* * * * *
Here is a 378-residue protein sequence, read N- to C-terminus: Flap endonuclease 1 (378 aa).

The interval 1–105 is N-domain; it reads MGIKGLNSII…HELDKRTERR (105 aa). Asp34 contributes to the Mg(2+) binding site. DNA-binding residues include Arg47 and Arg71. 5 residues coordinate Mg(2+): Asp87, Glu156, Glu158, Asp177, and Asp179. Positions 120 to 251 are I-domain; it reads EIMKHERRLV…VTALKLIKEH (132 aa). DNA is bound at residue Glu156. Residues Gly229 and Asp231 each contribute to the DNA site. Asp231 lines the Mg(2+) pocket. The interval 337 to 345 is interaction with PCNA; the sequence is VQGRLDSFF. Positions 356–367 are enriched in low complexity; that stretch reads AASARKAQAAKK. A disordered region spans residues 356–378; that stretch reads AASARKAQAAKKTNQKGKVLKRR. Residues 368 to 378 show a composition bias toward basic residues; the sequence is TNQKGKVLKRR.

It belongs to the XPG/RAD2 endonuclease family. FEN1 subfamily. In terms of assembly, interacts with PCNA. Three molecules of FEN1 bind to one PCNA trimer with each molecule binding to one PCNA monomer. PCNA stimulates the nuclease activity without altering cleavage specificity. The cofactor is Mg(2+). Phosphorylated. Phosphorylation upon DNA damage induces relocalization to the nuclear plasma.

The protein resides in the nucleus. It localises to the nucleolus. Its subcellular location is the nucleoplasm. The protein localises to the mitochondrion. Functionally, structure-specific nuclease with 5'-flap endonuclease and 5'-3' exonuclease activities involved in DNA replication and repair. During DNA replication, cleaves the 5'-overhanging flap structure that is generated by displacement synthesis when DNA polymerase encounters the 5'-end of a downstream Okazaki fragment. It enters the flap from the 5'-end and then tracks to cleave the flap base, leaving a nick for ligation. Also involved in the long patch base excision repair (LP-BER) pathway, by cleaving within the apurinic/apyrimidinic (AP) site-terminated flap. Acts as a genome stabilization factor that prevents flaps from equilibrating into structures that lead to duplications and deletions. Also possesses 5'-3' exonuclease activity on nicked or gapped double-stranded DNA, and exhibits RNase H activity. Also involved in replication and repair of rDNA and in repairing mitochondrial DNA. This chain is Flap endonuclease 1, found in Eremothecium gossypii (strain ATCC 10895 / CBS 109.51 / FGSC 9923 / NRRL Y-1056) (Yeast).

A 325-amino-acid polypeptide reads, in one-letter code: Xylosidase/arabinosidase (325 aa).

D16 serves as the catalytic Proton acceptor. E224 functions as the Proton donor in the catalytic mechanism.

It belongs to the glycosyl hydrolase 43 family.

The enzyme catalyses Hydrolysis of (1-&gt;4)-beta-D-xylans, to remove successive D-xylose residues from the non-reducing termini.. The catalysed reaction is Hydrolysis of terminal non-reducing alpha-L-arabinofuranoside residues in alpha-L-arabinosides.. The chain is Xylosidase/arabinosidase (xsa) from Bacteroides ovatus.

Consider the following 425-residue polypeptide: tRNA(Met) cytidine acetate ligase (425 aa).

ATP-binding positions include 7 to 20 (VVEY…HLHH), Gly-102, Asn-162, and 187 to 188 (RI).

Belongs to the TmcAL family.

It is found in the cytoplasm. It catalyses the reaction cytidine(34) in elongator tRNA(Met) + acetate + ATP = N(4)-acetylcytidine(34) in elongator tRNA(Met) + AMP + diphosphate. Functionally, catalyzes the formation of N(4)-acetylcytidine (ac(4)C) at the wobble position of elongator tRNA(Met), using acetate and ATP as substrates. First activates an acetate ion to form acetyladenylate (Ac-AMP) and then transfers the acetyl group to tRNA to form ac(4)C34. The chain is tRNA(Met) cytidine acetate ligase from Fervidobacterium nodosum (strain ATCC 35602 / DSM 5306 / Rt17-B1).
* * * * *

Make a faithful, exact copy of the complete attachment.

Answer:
Here is a 378-residue protein sequence, read N- to C-terminus: Flap endonuclease 1 (378 aa).

The interval 1–105 is N-domain; it reads MGIKGLNSII…HELDKRTERR (105 aa). Asp34 contributes to the Mg(2+) binding site. DNA-binding residues include Arg47 and Arg71. 5 residues coordinate Mg(2+): Asp87, Glu156, Glu158, Asp177, and Asp179. Positions 120 to 251 are I-domain; it reads EIMKHERRLV…VTALKLIKEH (132 aa). DNA is bound at residue Glu156. Residues Gly229 and Asp231 each contribute to the DNA site. Asp231 lines the Mg(2+) pocket. The interval 337 to 345 is interaction with PCNA; the sequence is VQGRLDSFF. Positions 356–367 are enriched in low complexity; that stretch reads AASARKAQAAKK. A disordered region spans residues 356–378; that stretch reads AASARKAQAAKKTNQKGKVLKRR. Residues 368 to 378 show a composition bias toward basic residues; the sequence is TNQKGKVLKRR.

It belongs to the XPG/RAD2 endonuclease family. FEN1 subfamily. In terms of assembly, interacts with PCNA. Three molecules of FEN1 bind to one PCNA trimer with each molecule binding to one PCNA monomer. PCNA stimulates the nuclease activity without altering cleavage specificity. The cofactor is Mg(2+). Phosphorylated. Phosphorylation upon DNA damage induces relocalization to the nuclear plasma.

The protein resides in the nucleus. It localises to the nucleolus. Its subcellular location is the nucleoplasm. The protein localises to the mitochondrion. Functionally, structure-specific nuclease with 5'-flap endonuclease and 5'-3' exonuclease activities involved in DNA replication and repair. During DNA replication, cleaves the 5'-overhanging flap structure that is generated by displacement synthesis when DNA polymerase encounters the 5'-end of a downstream Okazaki fragment. It enters the flap from the 5'-end and then tracks to cleave the flap base, leaving a nick for ligation. Also involved in the long patch base excision repair (LP-BER) pathway, by cleaving within the apurinic/apyrimidinic (AP) site-terminated flap. Acts as a genome stabilization factor that prevents flaps from equilibrating into structures that lead to duplications and deletions. Also possesses 5'-3' exonuclease activity on nicked or gapped double-stranded DNA, and exhibits RNase H activity. Also involved in replication and repair of rDNA and in repairing mitochondrial DNA. This chain is Flap endonuclease 1, found in Eremothecium gossypii (strain ATCC 10895 / CBS 109.51 / FGSC 9923 / NRRL Y-1056) (Yeast).

A 325-amino-acid polypeptide reads, in one-letter code: Xylosidase/arabinosidase (325 aa).

D16 serves as the catalytic Proton acceptor. E224 functions as the Proton donor in the catalytic mechanism.

It belongs to the glycosyl hydrolase 43 family.

The enzyme catalyses Hydrolysis of (1-&gt;4)-beta-D-xylans, to remove successive D-xylose residues from the non-reducing termini.. The catalysed reaction is Hydrolysis of terminal non-reducing alpha-L-arabinofuranoside residues in alpha-L-arabinosides.. The chain is Xylosidase/arabinosidase (xsa) from Bacteroides ovatus.

Consider the following 425-residue polypeptide: tRNA(Met) cytidine acetate ligase (425 aa).

ATP-binding positions include 7 to 20 (VVEY…HLHH), Gly-102, Asn-162, and 187 to 188 (RI).

Belongs to the TmcAL family.

It is found in the cytoplasm. It catalyses the reaction cytidine(34) in elongator tRNA(Met) + acetate + ATP = N(4)-acetylcytidine(34) in elongator tRNA(Met) + AMP + diphosphate. Functionally, catalyzes the formation of N(4)-acetylcytidine (ac(4)C) at the wobble position of elongator tRNA(Met), using acetate and ATP as substrates. First activates an acetate ion to form acetyladenylate (Ac-AMP) and then transfers the acetyl group to tRNA to form ac(4)C34. The chain is tRNA(Met) cytidine acetate ligase from Fervidobacterium nodosum (strain ATCC 35602 / DSM 5306 / Rt17-B1).